Mortgage rates reached a 16-year high last week, further dampening demand from home buyers, according to data from the Mortgage Bankers Association (MBA) released Wednesday.
The 30-year fixed mortgage rate rose to 6.75 percent in the final week of September, the highest figure since 2006. Mortgage rates have climbed a whopping 1.3 percentage points over seven straight weeks of increases.
Mortgage applications fell 14.2 percent from the week prior, according to the MBA, amid rising mortgage rates, which stem from the Federal Reserve's persistent interest rate hikes aimed at fighting inflation.
"The steep increase in rates continued to halt refinance activity and is also impacting purchase applications, which have fallen 37 percent behind last year's pace," Joel Kan, the MBA's associate vice president of economic and industry forecasting, said in a statement.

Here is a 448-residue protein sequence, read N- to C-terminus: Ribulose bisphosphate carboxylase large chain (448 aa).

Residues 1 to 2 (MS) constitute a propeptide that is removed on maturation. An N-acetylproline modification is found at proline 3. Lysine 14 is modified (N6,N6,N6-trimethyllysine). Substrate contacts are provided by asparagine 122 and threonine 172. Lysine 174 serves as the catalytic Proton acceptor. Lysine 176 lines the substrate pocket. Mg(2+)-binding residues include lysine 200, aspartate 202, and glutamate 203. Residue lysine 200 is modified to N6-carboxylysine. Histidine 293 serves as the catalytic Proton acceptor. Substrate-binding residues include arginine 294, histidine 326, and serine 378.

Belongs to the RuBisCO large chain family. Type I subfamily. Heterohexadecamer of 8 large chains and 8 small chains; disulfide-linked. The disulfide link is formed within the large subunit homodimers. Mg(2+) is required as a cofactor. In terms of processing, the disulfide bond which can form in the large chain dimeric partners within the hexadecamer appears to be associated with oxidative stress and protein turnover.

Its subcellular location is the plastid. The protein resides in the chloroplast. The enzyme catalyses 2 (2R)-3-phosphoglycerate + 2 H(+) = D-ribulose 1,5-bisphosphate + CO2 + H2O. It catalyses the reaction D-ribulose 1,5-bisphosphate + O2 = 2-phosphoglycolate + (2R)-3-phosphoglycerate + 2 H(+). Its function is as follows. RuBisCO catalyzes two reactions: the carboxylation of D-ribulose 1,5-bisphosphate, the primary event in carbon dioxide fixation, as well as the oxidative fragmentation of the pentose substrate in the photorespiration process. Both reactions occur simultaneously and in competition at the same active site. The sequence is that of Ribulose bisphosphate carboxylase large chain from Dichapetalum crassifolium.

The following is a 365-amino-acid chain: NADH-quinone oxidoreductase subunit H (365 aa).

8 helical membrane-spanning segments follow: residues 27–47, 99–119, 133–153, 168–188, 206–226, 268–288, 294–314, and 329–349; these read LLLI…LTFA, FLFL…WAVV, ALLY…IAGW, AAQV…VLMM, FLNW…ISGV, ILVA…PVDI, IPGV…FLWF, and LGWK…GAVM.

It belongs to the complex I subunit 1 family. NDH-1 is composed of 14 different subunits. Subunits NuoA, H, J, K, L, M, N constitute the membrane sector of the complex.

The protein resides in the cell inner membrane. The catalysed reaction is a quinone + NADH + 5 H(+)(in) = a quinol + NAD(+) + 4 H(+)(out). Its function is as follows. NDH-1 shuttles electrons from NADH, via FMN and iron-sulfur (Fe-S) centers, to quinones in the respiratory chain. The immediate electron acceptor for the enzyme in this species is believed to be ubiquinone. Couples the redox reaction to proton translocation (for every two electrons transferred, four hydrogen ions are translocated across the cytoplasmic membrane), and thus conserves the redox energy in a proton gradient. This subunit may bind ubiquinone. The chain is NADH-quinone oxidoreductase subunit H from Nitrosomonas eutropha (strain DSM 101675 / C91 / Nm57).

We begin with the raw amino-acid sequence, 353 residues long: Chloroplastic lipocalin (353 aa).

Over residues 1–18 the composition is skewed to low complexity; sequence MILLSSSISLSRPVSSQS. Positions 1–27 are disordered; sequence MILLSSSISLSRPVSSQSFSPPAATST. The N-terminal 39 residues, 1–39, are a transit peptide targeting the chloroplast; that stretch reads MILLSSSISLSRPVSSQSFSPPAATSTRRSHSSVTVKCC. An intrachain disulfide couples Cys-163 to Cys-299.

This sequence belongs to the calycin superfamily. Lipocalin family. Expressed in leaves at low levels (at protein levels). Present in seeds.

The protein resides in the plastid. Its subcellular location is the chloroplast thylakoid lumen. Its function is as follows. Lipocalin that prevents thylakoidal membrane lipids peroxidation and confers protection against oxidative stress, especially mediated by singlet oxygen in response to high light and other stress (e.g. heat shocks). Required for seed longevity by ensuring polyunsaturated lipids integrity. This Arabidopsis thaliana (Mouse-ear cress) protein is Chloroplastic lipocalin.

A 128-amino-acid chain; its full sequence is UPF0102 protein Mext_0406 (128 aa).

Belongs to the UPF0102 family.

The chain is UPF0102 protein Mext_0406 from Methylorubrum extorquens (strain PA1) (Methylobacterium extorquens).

"There was also an impact from Hurricane Ian's arrival in Florida last week, which prompted widespread closings and evacuations," he added.
Mortgage rates have more than doubled over the last year, making monthly payments far more expensive.
Sky-high rates, combined with near-record home prices, are scaring would-be buyers away from the housing market. Home sales are slowing throughout much of the U.S. after a prolonged housing boom during the pandemic. Analysts expect prices to dive in the coming months.
Federal Reserve Chairman Jerome Powell recently told reporters the U.S. housing market will likely "have to go through a correction" to bring prices down to attainable levels.